A famous result: Two positive integers chosen at random will be coprime with probability .
One has to say what one means by this, since there is no uniform distribution on the positive integers. What we mean is that if we choose and uniformly and independently at random from the integers , then and will be coprime with probability tending to as .
Here is one classic proof: Consider the points such that . If we scale this picture by , we will have exactly the points such that . Therefore, whatever the limiting probability of being coprime is, the probability of having is exactly . The law of total probability then implies
Another way of imagining a random element on a noncompact group is to look at the profinite completion , which is always compact so always possesses a uniform distribution. Now by the Chinese Remainder Theorem,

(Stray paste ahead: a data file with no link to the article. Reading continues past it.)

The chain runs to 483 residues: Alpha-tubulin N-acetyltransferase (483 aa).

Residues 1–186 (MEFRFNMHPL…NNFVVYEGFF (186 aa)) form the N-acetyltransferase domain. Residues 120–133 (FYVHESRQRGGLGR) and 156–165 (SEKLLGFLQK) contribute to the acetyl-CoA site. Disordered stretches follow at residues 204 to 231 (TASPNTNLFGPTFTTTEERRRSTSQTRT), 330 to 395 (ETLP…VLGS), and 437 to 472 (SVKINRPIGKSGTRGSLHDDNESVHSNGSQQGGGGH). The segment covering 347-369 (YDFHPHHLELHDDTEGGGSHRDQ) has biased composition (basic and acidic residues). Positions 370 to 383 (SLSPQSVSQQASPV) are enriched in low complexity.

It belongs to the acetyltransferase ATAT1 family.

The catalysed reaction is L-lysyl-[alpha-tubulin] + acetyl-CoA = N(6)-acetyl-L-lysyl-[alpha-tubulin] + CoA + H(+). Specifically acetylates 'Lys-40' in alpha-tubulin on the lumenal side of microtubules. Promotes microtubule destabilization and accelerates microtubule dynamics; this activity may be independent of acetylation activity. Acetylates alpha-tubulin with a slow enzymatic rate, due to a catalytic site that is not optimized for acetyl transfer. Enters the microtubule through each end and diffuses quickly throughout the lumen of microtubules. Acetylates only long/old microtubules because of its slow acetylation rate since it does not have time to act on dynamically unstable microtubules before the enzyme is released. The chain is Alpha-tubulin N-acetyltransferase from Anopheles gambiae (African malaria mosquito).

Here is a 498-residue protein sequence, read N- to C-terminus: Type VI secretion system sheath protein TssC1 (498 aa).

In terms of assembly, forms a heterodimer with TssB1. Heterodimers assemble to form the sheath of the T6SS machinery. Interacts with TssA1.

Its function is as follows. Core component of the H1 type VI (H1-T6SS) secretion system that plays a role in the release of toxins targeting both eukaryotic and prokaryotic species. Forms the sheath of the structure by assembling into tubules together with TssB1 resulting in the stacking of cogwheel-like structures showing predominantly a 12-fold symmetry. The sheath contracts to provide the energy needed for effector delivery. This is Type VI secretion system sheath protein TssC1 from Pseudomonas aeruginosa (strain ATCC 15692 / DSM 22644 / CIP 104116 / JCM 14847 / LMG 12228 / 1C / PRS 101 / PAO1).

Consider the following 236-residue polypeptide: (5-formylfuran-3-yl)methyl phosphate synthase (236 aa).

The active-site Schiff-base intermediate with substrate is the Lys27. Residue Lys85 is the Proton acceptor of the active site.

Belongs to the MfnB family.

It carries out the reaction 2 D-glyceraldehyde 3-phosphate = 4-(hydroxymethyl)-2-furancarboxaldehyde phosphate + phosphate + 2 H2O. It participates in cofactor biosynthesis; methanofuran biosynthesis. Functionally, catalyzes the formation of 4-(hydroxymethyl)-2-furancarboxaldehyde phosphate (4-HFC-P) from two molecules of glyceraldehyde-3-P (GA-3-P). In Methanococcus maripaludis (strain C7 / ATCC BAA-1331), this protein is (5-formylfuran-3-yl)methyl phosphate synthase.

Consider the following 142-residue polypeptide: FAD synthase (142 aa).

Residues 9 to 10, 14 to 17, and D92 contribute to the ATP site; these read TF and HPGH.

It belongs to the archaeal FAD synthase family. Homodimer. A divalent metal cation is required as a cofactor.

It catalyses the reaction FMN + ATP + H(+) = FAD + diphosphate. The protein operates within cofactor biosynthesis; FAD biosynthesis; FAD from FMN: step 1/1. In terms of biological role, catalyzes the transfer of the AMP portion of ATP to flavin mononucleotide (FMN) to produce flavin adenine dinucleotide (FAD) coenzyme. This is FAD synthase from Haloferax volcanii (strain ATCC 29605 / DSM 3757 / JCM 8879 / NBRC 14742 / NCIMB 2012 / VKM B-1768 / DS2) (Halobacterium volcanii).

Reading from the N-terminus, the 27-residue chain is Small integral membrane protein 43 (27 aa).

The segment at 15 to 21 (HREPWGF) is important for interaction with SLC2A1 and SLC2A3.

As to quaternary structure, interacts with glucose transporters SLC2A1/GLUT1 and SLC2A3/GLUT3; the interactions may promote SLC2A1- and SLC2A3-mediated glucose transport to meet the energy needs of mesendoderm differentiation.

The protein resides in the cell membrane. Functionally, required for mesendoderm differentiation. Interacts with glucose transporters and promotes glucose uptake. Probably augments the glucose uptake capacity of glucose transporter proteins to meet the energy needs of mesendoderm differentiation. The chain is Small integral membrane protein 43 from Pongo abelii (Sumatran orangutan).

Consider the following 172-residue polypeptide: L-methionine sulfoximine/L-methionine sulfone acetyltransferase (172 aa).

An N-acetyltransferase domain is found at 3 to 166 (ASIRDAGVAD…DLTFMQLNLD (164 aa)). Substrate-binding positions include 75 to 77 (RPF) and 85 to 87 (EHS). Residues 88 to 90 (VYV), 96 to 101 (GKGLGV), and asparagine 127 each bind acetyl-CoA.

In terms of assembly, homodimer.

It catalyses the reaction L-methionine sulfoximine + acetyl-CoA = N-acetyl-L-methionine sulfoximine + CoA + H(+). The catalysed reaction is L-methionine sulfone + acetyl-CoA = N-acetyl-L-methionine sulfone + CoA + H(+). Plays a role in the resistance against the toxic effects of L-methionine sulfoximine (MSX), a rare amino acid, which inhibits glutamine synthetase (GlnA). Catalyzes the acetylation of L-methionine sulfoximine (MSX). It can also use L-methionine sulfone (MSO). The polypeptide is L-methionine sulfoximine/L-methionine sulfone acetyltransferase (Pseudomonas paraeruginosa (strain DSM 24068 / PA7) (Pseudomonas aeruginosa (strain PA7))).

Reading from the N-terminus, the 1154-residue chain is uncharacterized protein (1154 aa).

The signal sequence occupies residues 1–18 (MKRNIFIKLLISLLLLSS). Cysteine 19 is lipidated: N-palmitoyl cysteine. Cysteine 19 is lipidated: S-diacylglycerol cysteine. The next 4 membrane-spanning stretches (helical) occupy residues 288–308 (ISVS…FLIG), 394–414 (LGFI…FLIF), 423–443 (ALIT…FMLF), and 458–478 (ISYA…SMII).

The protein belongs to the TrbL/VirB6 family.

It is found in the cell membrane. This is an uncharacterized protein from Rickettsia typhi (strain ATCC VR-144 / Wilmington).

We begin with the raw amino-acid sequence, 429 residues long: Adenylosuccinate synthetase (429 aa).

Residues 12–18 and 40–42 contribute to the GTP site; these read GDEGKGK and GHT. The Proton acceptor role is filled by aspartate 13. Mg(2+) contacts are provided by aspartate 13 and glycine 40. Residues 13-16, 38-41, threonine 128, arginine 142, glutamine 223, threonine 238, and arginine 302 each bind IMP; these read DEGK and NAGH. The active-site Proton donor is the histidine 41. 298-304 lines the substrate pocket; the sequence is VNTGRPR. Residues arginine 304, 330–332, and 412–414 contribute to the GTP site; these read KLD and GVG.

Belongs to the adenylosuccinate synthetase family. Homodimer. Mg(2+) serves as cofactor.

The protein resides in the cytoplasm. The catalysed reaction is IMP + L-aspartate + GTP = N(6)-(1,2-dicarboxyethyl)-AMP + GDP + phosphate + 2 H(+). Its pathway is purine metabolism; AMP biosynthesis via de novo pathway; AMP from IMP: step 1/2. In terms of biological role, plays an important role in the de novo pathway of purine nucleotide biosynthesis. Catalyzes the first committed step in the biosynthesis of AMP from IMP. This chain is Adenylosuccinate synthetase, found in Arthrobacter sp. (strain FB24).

so choosing an element at random from is the same as choosing an element at random from for each . The probability that a random element of is divisible by is precisely , so the probably that two elements from are coprime is precisely
This does not imply the asymtotic result in mentioned above, but it is a nice way of thinking about it.
EDIT (28/4/12): As pointed out to me by Freddie Manners, the “classic proof” suggested above suffers from the fatal defect of not proving that the limit exists. Here is an alternative proof which does prove that the limit exists. More generally, let and consider positive integers chosen uniformly at random. Let be the number of such that , and observe that the number of such that is precisely . Then
for all . Inverting this relationship,
Thus, the probability that randomly and uniformly chosen integers are all coprime is exactly
The th term here is bounded by , so by the dominated convergence theorem .